Long time readers know of my concern (obsession?) with wine temperature. Summer is thus a particularly challenging time for me. I am constantly transferring wines from the fridge to the ice bucket to the freezer. I work on perfecting the frosted wine glass to combat the warmer weather. Is five minutes in the freezer sufficient to cool the glass down or does it need to be ten? What about the fridge? However, after recently stashing a bottle of wine in the freezer – and forgetting to take it out – I had a heat wave-inspired idea. Riesling Popsicles. Here’s how to make them – or try to.

First, start with your Popsicle molds. These can be a little difficult to come by but craft stores should have them. In my case, the mold from Bed, Bath, and Beyond (as in, way, way beyond) also came with straws on the sides for those days when slushies are more appropriate. Paper cups and plastic spoons will work when desperate measures are called for or times are tight.

Second, choose your Riesling. One beautiful thing about Riesling is you can leverage the International Riesling Foundation taste profile to dial in the style of Popsicle you want – dry, off-dry, or sweet. For my Popsicles, I used two wines – Chateau Ste. Michelle’s Dry Riesling as well as their Harvest Select Riesling, which is sweeter.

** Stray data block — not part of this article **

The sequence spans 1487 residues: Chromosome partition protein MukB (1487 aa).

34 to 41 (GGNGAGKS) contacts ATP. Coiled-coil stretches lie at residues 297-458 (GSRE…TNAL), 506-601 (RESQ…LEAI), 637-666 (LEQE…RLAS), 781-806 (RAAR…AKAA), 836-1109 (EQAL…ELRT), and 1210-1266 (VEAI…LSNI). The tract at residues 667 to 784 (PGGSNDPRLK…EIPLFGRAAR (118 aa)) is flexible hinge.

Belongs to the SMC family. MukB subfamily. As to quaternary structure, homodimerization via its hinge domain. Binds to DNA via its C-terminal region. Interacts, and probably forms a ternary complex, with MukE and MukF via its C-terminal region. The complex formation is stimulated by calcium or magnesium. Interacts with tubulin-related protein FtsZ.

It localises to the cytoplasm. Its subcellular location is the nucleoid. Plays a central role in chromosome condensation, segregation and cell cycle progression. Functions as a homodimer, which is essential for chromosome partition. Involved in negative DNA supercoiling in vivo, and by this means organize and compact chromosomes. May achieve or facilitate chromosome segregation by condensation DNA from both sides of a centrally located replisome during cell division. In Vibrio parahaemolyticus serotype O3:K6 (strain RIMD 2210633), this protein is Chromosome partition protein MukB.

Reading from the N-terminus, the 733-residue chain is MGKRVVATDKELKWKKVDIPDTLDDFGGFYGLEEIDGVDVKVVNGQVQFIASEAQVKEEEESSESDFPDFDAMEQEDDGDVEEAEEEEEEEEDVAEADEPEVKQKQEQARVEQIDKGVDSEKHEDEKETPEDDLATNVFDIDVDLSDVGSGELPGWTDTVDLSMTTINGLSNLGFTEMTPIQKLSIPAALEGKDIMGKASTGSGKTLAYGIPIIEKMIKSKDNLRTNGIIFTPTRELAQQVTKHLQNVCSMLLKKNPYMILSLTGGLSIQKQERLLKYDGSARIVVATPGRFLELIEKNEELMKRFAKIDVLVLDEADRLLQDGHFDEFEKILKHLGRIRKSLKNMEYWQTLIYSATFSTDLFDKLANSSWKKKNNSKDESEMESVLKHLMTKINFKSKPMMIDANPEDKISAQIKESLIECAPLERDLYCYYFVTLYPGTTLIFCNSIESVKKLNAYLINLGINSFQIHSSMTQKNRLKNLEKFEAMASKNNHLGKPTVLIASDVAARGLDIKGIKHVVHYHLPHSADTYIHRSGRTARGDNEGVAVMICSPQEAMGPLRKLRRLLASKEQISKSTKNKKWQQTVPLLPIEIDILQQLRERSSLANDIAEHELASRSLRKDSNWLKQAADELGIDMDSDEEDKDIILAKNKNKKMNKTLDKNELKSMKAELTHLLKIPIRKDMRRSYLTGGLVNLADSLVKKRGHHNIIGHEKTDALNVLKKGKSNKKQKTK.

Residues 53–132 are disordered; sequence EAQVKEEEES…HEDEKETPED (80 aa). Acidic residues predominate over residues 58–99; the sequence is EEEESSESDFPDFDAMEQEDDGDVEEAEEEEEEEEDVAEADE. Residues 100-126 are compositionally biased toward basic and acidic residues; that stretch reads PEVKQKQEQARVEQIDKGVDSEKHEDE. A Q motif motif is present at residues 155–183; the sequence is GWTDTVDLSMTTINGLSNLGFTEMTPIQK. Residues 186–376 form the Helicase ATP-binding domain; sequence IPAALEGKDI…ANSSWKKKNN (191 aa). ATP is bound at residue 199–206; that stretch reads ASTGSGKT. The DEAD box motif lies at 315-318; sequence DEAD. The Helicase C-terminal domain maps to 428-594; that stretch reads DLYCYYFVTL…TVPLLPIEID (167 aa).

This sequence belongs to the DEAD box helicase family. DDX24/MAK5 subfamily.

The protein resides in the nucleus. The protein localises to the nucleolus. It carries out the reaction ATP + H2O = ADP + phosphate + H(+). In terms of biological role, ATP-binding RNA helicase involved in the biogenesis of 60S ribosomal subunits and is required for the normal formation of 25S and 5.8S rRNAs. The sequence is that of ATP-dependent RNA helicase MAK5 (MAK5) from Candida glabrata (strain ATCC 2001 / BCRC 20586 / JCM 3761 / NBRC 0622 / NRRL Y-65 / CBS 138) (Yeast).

Third, pour your Riesling into the mold and place the Popsicles in the freezer. After the Popsicles have set in the mold – about two hours – turn the mold over to allow the Popsicles to set better to the stick. This is the critical step! Do it too late and they won’t stick. Do it too early and things are FUBAR. I recommend putting something beneath the Popsicles in case they drip. Note that the style of Riesling you have chosen may affect how long the Popsicles take to freeze. Leave them overnight for best results. If you are using a German Riesling, make sure to use a timer.

Finally, remove your Riesling Popsicles from the mold and enjoy – almost.

Here’s the catch (there’s always a catch). First, there are some aesthetic issues when creating the Riesling Popsicles. Clear Popsicle molds with Riesling look distinctly like urine samples. Second, and more importantly, the Popsicles can come out a wee bit slushy. Getting them to adhere to the stick can be tricky if not impossible. Having a bowl on hand – and spoon – is recommended. They require extremely fast consumption, which is, thankfully, not a problem. Some of your sommelier friends may tell you that the alcohol has come out of balance, but they miss the point entirely. I found the Harvest Select Riesling, which has more sugar, to be considerably more enjoyable.

I am still trying to find the magic ingredient to hold the Riesling Popsicles together – I seem to recall a winemaker saying something about watering back?